Nicholas Hughes, Fisheries Biologist, Dies

March 24, 2009 By: Marshall Cutchin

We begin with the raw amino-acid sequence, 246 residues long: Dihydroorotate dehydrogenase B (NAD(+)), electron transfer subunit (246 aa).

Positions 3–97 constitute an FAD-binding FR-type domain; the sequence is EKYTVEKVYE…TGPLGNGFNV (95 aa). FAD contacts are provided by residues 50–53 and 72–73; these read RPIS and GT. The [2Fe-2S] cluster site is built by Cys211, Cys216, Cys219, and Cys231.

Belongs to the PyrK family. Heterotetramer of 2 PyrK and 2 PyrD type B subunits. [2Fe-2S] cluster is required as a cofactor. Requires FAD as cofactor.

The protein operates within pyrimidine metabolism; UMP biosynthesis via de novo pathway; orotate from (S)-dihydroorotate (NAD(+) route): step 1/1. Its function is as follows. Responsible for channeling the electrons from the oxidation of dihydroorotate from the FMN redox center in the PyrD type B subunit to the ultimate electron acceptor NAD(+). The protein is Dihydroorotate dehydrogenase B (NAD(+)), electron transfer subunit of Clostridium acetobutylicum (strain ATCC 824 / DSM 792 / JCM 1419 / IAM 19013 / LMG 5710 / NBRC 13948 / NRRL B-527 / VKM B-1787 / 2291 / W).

Somehow reading through the accounts of the suicide of Nicholas Hughes, who will likely always be remembered as the son of poets Ted Hughes and Sylvia Plath, reminded me that human beings have very little control over how they are perceived, especially if they are the offspring of gigantic personalities. So it seems right to refer to Nicholas Hughes as a fisheries biologist — and a gifted one — who spent countless days studying grayling and salmon in Alaska, where he lived. His contributions to the science of ecohydraulics and how “the combination of water flow and the streambed guide the way natural selection influences the behavior of individual salmon, grayling, trout and other species” were considered extraordinary by scientists. “In 2004, he published a paper in which he offered an explanation of why larger fish tend to swim upstream farther from the river bank than smaller fish. This seems counterintuitive, he said, because the current is faster in the middle which would require more energy to overcome. Natural selection would work against that, it seems.” Dermot Cole in the Fairbanks Daily News-Miner.